Glean for Good blogger Beth Jensen says the three counties in South Dakota are the poorest in the country. The actual placings vary from source to source and whether we count by median income or poverty rate, but in terms of food on the table, Feeding America says that 46% of South Dakotans live below the SNAP threshold of 130% poverty, and 106,000 South Dakotans—about one in eight—are food insecure.
How do we feed those hungry neighbors? Feeding America says it would take an additional $54.6 million to end food insecurity in South Dakota. We might save some of that money with two of Jensen’s suggestions. First, the Sioux Falls writer recommends donating our garden surpluses to local food banks. Garden produce can provide nutrition sorely lacking in the usually canned, boxed, and processed goods on the donation shelves. But don’t just show up at the food bank with your buckets of extra tomatoes and zucchini; call ahead, make sure your food bank takes perishable items. If your food bank does take such donations, do them a favor and clean your produce.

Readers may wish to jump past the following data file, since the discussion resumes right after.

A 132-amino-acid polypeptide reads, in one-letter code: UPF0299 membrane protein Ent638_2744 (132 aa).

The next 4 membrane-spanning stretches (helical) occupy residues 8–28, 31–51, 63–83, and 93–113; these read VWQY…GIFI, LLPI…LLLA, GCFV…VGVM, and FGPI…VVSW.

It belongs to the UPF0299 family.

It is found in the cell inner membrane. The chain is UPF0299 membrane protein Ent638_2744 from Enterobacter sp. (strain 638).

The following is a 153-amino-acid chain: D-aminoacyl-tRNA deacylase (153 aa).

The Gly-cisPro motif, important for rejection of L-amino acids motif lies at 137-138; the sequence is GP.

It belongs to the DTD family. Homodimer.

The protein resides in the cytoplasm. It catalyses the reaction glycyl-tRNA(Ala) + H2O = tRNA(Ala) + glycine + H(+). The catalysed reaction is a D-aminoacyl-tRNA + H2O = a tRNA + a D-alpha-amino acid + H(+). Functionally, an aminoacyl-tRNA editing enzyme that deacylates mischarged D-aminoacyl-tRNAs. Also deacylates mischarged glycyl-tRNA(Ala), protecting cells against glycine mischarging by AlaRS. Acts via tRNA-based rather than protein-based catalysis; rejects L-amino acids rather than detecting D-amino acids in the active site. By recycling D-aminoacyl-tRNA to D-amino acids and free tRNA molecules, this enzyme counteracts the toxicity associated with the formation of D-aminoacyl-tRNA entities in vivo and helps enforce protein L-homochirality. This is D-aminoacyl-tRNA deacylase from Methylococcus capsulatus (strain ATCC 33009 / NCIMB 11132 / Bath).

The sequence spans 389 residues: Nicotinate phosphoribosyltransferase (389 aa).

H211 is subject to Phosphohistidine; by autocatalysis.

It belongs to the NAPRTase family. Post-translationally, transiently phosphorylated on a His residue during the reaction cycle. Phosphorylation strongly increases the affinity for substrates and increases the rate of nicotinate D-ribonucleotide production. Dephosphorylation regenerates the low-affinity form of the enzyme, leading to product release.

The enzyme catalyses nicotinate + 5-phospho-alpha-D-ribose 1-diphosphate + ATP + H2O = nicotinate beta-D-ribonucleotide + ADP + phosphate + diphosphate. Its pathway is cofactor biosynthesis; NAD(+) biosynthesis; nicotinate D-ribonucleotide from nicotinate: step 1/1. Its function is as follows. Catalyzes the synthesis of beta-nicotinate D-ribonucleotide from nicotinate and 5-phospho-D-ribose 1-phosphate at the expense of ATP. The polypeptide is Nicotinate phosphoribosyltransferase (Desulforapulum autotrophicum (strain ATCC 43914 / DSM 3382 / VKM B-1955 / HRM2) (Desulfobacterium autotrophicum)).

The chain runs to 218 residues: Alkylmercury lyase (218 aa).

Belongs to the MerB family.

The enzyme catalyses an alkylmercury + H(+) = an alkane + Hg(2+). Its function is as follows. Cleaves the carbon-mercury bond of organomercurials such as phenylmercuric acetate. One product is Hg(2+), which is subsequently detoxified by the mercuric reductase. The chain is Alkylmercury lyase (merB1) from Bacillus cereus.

Jensen offers a longer-term solution in her link to a Sioux Falls organization called Project Food Forest. Their goals include replacing invasive species with native edible plants in publicly accessible plots around the city. Project Food Forest, founded by Veronica Shukla and Jackie Severin, sees food forests as a way to feed people without bureaucratic hassle while promoting biodiversity, soil conservation, carbon sequestration, and natural beauty in Sioux Falls.
Money doesn’t grow on trees, but food does. Adding edible plants to city parks wouldn’t solve hunger year-round in South Dakota, but natural little grocery bushes and trees along the river would take a few bites out of our hunger problem.